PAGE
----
You’ll often hear the phrase stop being so melodramatic. It is advice often given to writers, but is it always good advice?
For me, it’s all about context. Some books, films, TV programmes and plays are all the better for having the melodrama gauge dialed up to eleven. After all, would novels like Wuthering Heights or Jane Eyre seriously benefit from being less melodramatic? Would Arthur Miller’s The Crucible be as effective theatrically without all that hysteria in your face? What about Romeo and Juliet without the famous double-suicide finale?
Would Gone with the Wind, Peyton Place, Mildred Pierce and All that Heaven Allows be considered Hollywood classics if they weren’t so gloriously overblown? Consider the political belligerence of Oliver Stone’s best films – Wall Street, JFK, Platoon, Born on the Fourth of July, Salvador, etc. They all go into melodramatic overdrive, but that’s what makes them work so well.
I actually get irritated when stories should go for a bit of melodrama and don’t. Yes, the right to do so has to be earned, and I can think of several examples of times in print and on screen when melodrama renders a story laughable, but why writers are encouraged to avoid the melodramatic at all costs is beyond me. Sometimes the big emotional scene is exactly what is needed to give real punch to the tale. Restraint in such circumstances can make a story feel like a muted let-down.
A relatively recent example of a novel with a big emotional turn in the finale was David Nicholls’ superb One Day. The event in question was unexpected but unquestionably earned and strengthened the overall piece considerably. A more timid novelist might not have gone there due to foolish worry about being melodramatic, but thank goodness Nicholls had the bravery to disregard such a notion.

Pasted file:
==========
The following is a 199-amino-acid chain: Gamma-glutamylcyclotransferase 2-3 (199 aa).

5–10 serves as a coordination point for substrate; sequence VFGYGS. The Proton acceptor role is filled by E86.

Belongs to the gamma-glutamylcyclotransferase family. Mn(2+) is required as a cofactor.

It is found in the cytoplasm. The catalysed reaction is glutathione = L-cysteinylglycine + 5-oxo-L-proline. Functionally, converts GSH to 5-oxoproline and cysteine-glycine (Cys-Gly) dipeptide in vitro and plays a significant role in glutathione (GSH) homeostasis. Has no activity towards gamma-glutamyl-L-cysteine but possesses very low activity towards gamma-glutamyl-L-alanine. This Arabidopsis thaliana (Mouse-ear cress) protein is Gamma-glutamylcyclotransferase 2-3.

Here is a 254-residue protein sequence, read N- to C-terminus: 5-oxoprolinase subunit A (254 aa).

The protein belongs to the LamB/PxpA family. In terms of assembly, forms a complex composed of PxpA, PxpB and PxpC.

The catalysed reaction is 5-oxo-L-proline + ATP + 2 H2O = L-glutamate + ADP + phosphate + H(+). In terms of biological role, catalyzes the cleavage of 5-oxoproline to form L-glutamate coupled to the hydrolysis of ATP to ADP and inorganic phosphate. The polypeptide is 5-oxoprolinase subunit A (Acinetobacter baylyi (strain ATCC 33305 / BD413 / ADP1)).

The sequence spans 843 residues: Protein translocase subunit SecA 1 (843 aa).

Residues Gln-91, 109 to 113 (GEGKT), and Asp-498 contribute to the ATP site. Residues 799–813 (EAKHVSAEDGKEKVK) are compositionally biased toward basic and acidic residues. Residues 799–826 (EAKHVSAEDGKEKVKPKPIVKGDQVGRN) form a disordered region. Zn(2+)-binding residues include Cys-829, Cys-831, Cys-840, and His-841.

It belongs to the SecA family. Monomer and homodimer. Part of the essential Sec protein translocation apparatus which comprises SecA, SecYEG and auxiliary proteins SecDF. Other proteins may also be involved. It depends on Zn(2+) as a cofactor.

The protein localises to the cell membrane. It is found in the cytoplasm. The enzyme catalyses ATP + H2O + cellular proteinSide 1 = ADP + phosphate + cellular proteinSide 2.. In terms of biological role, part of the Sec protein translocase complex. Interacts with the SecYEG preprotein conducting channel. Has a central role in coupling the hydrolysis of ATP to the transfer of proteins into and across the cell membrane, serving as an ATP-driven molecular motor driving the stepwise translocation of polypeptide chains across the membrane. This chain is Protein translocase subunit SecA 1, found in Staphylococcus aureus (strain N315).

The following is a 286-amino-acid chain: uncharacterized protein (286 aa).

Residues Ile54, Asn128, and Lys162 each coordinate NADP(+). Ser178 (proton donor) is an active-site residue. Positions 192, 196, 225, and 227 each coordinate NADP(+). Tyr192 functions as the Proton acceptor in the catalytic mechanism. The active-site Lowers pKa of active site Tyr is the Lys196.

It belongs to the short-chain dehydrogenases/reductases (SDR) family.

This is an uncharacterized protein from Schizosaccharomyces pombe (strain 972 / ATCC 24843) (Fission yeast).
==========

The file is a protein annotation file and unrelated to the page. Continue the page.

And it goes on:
For my own writing, I try to earn any “melodramatic” moments by applying the following principles:
Always use humour. And I do mean always. If The Passion of the Christ and Schindler’s List can have a couple of funny moments, there is no excuse for you to take your story that seriously. Real life is full of humour, even in the darkest, most desperate situations. Humour provides an ideal counterpart to tragic developments in a plot. Two examples from the world of film: Four Weddings and a Funeral, which is self-explanatory, and The Empire Strikes Back, in which the darkness of Luke’s story is leavened by the humour in Princess Leia and Han Solo’s screwball comedy relationship.
Don’t have too many melodramatic sequences in rapid succession. The repetition of tragic or overblown emotional scenes is actually a comic device, so don’t have them appear one after the other after the other. The audience/reader will end up laughing for the wrong reasons. Two more examples from films: Legends of the Fall – a truly terrible, humourless work that piles tragedy on tragedy to the point that it becomes laughable. On the other hand, Dead Poet’s Society contains a lot of humour (see above) and a single tragedy that drives the melodramatic final act, making the overall film all the more poignant. On the subject of Dead Poet’s Society…
The melodramatic moment must seem inevitable. A careful study of the Dead Poet’s Society screenplay will reveal the melodramatic incident that dominates the finale was a serious probability from the outset, and inevitable once the Robin Williams character started teaching those boys to think for themselves. All great melodramatic works across all storytelling mediums – in everything from TV’s recent Broadchurch, to plays like Oedipus or Hamlet; or in films like The Godfather or novels such as Birdsong, any melodramatic sequences must, in retrospect, feel inevitable from the very start.
Gone with the Wind applies all the above principles in a very interesting way. Melodramatic incidents follow one after the other, which upon initial inspection appears to be a violation of my second principle. However, both book and film get away with it because the story applies the other two principles so rigorously. Take for example the melodramatic way Scarlett O’Hara marries her first two husbands and their subsequent demises. This is undercut by the wit and humour Rhett Butler brings to proceedings, dryly commenting on her actions by proposing to her, since he needs to catch her “between husbands”. The presence of humour provides a wonderful counterpoint between Civil Wars, starvation, tragic incidents with birthday ponies, and so forth. And yes, the events of the finale are both inevitable and satisfying.